Understanding Women’s Mental Health Across the Menstrual Cycle

Women experience a fluctuation of hormones as their bodies follow the natural course of their menstrual cycles. The cycle is dictated by key hormones, mainly estrogen and progesterone. These hormones have been shown to affect many different aspects of a woman’s physical and mental health. Oftentimes, these changes are small and can go unnoticed. But sometimes these changes can be quite drastic and require some help managing. Research shows how changes in hormone levels across the menstrual cycle may cause changes in the mental health of a woman.

In this article, we will discuss the changes women experience in relation to their cycle, and how fluctuations in specific hormones may induce changes in mental health.

The menstrual cycle

The menstrual cycle can be broken down into different phases depending on the levels of hormones present at any given time. Understanding the different phases is important. The phases indicate the period of ovulation, the time at which fertility and, hence, chances of pregnancy are the highest.

Importantly, understanding the menstrual cycle may help one become more in tune with their body, especially at times when their mood may be affected.

Fluctuation of hormone levels across the cycle

The first day of menstruation traditionally marks the first day of the menstrual cycle and lasts an average of 5‒7 days. During this time, the levels of the two hormones, progesterone and estrogen, remain relatively low.

After menstruation, levels of estrogen steadily rise as the body enters what is known as the follicular phase. The ovulatory phase commences once estrogen peaks. Following the release of the egg upon ovulation, the production of estrogen drops slightly, and the luteal phase commences. This is marked by a steady increase in progesterone. If the egg is unfertilised, both progesterone and estrogen drop, and menstruation starts again, completing the cycle.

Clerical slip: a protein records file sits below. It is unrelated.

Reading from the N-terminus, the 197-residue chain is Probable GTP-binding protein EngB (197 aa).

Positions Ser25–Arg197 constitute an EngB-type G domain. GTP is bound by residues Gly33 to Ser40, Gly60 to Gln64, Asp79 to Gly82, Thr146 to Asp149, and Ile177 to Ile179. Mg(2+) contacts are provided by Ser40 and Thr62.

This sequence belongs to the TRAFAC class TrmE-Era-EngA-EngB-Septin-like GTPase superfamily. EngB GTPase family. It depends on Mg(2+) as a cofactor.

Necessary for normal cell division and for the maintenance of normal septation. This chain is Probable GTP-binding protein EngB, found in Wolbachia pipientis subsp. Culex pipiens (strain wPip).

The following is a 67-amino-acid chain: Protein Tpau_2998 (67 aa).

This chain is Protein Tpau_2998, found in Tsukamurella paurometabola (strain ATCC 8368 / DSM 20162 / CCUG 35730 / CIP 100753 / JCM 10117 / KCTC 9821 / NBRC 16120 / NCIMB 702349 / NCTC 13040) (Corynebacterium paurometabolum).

As described, the two key hormones vary throughout the month. We will now take a look at some of the research carried out which explores their effects on mental state and wellbeing.

Pre-menstrual syndrome (PMS)

Premenstrual syndrome (PMS) can occur a few weeks or a few days before a woman gets her period. Symptoms can include tiredness, increase or decrease in appetite, acne, and general irritability. These changes have been linked to drops in estrogen and progesterone, but the exact cause of these changes are not known.

Why does PMS happen?

A study in Brazil recorded the specific changes in progesterone concentrations from the saliva of 46 adult women. In those suffering from PMS, these changes followed a specific pattern, in that there was a stable level of the hormone followed by a drop in its concentration 3 days before the period started.

In contrast, those who did not suffer from PMS experienced a steady decline in progesterone across the 8 days before menstruation. However, they emphasise that PMS is multifactorial and could be due to several different things. This includes early life experiences and genetic predispositions, and symptoms can be triggered by the sudden or drastic fluctuations in hormones over the menstrual cycle.

Dealing with symptoms of PMS

Symptoms of PMS can affect the quality of life of individuals, including their work, social and family life. There are some things one can do to ease the symptoms of PMS, which include getting plenty of rest, having a balanced diet, exercising and trying to reduce stress through mindfulness exercises, such as yoga.

Carrying out these practices can help ease the symptoms of PMS. In another article, we discuss the benefits of mindfulness and how it can help reduce stress.

However, some women experience severe forms of PMS. This is termed as premenstrual dysphoric disorder, or PMDD.

Premenstrual dysphoric disorder (PMDD)

PMDD is a serious psychiatric mood disorder in which symptoms usually occur a few days before a woman’s period. Research shows that 3‒8% of women experience PMDD. Some causes for this could be changes in progesterone sensitivities or abnormal hormonal function during the luteal phase. However, like PMS, the exact reasons for PMDD are unknown, but a main risk factor includes high levels of both objective and subjective stress.

Symptoms of PMDD

The main symptoms of PMDD include extreme feelings of low mood, feeling emotionally overwhelmed, anxiety, irritability, trouble concentrating and a loss of interest in usual activities. In addition, PMDD can also cause physical symptoms, such as nausea, bloating, headaches and backaches. These physical symptoms can further exacerbate negative effects on mood.